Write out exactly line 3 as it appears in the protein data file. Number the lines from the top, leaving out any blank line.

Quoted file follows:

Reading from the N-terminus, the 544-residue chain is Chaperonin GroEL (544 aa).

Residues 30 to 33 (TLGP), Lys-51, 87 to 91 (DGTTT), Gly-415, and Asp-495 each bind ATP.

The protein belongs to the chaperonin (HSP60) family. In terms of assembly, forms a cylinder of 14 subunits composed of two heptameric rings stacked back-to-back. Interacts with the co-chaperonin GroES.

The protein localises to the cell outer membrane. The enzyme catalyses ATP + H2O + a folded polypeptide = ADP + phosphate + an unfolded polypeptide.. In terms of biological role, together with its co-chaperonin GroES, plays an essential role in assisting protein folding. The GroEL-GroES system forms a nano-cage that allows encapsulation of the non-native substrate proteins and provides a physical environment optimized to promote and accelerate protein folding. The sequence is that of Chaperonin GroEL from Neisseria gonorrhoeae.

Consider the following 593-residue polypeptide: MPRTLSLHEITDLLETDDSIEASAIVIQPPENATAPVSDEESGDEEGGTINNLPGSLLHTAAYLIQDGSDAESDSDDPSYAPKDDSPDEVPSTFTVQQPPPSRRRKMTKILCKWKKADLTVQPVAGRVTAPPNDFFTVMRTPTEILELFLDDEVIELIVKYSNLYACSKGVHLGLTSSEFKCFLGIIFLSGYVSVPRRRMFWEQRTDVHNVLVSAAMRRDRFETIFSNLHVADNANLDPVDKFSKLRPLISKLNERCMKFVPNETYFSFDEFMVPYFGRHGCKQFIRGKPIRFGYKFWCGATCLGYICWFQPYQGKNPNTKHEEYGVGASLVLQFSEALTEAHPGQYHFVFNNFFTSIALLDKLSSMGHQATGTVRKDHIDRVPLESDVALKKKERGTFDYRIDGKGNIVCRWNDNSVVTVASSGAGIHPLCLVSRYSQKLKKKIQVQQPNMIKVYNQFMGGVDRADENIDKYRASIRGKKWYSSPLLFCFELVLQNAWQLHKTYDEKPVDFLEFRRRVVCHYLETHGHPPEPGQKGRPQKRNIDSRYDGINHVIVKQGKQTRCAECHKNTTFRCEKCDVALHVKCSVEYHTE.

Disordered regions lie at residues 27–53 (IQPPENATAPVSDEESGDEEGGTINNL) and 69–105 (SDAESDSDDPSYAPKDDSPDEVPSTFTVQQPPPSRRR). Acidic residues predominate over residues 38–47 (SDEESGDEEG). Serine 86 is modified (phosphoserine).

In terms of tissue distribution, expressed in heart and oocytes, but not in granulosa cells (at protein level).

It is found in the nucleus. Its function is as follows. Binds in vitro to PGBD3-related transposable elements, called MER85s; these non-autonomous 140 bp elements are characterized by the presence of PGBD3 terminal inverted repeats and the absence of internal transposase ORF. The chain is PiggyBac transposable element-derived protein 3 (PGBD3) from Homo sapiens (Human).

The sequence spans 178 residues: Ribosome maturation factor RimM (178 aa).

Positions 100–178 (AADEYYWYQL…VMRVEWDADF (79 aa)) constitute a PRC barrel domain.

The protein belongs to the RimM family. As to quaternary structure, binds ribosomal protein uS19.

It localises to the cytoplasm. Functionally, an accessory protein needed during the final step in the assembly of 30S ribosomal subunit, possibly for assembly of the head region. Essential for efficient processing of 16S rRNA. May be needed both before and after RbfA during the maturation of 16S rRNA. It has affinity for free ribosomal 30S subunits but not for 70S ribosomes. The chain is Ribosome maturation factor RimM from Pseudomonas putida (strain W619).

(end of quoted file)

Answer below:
The protein belongs to the chaperonin (HSP60) family. In terms of assembly, forms a cylinder of 14 subunits composed of two heptameric rings stacked back-to-back. Interacts with the co-chaperonin GroES.